The family had no mercy; they were greedy and abusive. The sevaka was fed with half-rotten food or whatever was stale and left over, but he was humble and did all the service he was ordered to do without complaint, all the time remembering his Gurudeva.

Some months later, a large religious assembly was held in the area. The Śaṅkarācārya of that time was there giving a discourse. The girl’s in-laws went there to listen to the māyāvādī speak. The sevaka passed by this assembly several times as he collected water from the well to carry out his chores. Coming back and forth several times, he overheard some of the māyāvādī’s words. Unable to tolerate hearing the blaspheme of Bhagavān and especially his own Gurudeva, Ramānujācārya, he entered the assembly and asked if he could say something. Everyone there looked at him with contempt, like he was an ordinary low-caste servant. They ridiculed him, but the māyāvādī-guru said, “I encourage listeners to ask any questions they may have. If anyone has an inquiry or wishes to debate on any point let them do so.”

The sevaka, raised his hand and requested a chance to speak once again. Seeing this, the in-laws tried stop him, but the Śaṅkarācārya silenced them, and called him forward. The sevaka then spoke, in eloquent Sanskrit, the teachings of Ramānujācārya. He spoke for five minutes, but by that time everyone was so surprised and pleased with his speech that they cheered and urged him to continue. He then went on for hours more, stunning everyone present.

The māyāvādī-guru lowered his head in shame. His philosophy was completely smashed and defeated by a mere house-servant in tattered clothes. Humbled, and in awe of the sevaka’s knowledge and qualification, he said, “Salutations O Divya-sūri—O enlightened one.” He then departed with his followers.

The girl’s relatives asked their daughter-in-law, “From where did you collect this person? We engaged him as a menial servant and now he is being considered a Divya-surī by the Śaṅkarācārya. Even hell will have no room for us! This is all your fault Who is this person? Tell us.”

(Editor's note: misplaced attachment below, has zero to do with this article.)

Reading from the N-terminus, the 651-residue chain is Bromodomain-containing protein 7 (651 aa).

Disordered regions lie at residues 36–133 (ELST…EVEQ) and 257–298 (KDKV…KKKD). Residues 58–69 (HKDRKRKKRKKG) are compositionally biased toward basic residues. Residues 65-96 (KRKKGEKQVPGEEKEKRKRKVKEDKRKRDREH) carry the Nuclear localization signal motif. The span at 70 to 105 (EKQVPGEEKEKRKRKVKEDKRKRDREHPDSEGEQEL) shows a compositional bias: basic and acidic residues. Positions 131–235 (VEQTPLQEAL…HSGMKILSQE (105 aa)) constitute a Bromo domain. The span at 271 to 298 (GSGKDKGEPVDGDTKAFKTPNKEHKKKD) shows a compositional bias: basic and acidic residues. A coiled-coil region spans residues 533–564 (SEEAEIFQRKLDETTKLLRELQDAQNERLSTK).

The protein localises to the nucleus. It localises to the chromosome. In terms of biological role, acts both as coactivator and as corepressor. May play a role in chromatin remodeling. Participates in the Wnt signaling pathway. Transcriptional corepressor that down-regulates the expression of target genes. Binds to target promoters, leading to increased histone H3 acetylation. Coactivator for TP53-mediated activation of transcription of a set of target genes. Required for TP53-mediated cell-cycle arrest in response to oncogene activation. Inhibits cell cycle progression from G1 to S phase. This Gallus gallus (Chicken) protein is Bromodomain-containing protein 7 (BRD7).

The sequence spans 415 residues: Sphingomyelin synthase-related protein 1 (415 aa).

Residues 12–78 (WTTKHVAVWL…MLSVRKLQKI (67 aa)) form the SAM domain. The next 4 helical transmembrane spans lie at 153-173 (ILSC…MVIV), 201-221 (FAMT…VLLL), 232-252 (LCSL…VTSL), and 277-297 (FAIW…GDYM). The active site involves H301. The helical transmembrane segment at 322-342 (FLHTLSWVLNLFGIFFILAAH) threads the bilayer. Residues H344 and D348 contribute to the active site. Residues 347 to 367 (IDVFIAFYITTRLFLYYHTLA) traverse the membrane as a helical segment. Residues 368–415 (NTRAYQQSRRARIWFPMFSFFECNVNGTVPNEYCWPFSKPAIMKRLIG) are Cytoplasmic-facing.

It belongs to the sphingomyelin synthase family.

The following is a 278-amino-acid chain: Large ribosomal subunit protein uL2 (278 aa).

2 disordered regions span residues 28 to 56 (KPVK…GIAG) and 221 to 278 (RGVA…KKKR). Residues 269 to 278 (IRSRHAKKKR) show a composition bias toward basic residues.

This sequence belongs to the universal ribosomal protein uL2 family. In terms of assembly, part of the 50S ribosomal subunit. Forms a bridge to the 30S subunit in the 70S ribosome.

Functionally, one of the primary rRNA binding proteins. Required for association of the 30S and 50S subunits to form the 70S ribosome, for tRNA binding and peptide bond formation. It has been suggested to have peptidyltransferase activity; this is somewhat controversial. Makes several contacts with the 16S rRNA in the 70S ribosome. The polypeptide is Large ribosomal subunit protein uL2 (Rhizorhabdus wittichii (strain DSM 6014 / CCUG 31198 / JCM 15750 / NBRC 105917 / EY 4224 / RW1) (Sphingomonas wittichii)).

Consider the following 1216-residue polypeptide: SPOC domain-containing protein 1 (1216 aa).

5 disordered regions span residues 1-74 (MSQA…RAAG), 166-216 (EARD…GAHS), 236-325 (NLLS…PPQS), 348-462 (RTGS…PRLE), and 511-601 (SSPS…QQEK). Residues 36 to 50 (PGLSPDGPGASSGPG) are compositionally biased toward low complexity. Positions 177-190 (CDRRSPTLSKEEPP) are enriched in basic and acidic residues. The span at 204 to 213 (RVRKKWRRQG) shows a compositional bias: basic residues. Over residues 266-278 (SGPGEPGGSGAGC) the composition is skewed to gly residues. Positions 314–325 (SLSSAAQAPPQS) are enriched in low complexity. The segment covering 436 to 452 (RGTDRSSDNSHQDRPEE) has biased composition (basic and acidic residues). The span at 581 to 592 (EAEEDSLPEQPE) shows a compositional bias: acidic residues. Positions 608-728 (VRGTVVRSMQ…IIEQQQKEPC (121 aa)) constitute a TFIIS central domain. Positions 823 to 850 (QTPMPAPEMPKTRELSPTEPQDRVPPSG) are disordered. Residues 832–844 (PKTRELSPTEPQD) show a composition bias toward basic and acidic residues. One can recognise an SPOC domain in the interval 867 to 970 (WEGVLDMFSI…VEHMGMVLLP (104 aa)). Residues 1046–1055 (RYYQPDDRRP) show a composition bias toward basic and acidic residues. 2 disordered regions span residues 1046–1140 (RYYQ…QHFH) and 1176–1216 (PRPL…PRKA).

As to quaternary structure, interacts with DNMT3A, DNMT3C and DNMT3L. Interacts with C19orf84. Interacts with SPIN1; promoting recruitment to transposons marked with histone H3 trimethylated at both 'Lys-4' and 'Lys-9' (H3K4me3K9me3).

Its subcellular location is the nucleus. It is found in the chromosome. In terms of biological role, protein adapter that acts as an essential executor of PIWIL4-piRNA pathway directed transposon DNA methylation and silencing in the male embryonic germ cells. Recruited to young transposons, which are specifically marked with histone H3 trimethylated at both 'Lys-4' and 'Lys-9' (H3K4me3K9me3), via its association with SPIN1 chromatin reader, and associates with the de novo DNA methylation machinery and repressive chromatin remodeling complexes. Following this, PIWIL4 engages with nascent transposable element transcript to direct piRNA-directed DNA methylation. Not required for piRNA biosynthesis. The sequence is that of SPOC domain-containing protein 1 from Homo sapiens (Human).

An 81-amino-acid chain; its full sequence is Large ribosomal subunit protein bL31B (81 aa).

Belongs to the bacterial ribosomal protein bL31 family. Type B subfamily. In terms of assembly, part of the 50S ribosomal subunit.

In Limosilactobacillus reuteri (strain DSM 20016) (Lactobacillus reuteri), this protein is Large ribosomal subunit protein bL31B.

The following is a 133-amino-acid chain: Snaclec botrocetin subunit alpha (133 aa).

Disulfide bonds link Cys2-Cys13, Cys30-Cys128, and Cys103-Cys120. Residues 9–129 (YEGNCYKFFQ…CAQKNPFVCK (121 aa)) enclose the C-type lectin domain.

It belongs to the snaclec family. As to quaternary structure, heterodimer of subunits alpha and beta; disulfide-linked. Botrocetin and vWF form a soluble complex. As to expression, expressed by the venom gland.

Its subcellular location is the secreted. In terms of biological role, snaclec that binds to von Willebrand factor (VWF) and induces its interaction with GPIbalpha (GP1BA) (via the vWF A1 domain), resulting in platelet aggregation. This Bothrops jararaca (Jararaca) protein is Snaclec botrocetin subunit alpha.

She replied, “I opened my heart and pain to my Guru Mahārāja and he sent his sevaka of his to serve you in this household.”

“What is guru-sevā,” Śrīla Gurudeva asked us after telling this story. “Sitting around guru all day long is not guru-sevā. To follow Gurudeva’s instructions is guru-sevā. Also to go to those who have lost faith in guru and to bring them back on the right path— that is real guru-sevā.
After the disappearance of Śrīla Prabhupāda Sarasvatī Ṭhākura, my Guru Mahārāja went to the disciples of Prabhupāda who had left sannyāsa or brahmacārī-veśa. He also went to the gṛhasthas who had gone astray from Prabhupāda’s teachings and started eating meat and fish, and instilled renewed faith and strength in them, bringing them back to the service of Śrīla Prabhupāda. If one has firm faith in guru then he can engage in guru-sevā wherever he is and can also instill faith in others as well.”

Srila Gurudeva ki Jaya! (Excerpted from the Bhaktabandhav book publication, “Sri Guru Darshan”. Available from: rasik@kripa.tv )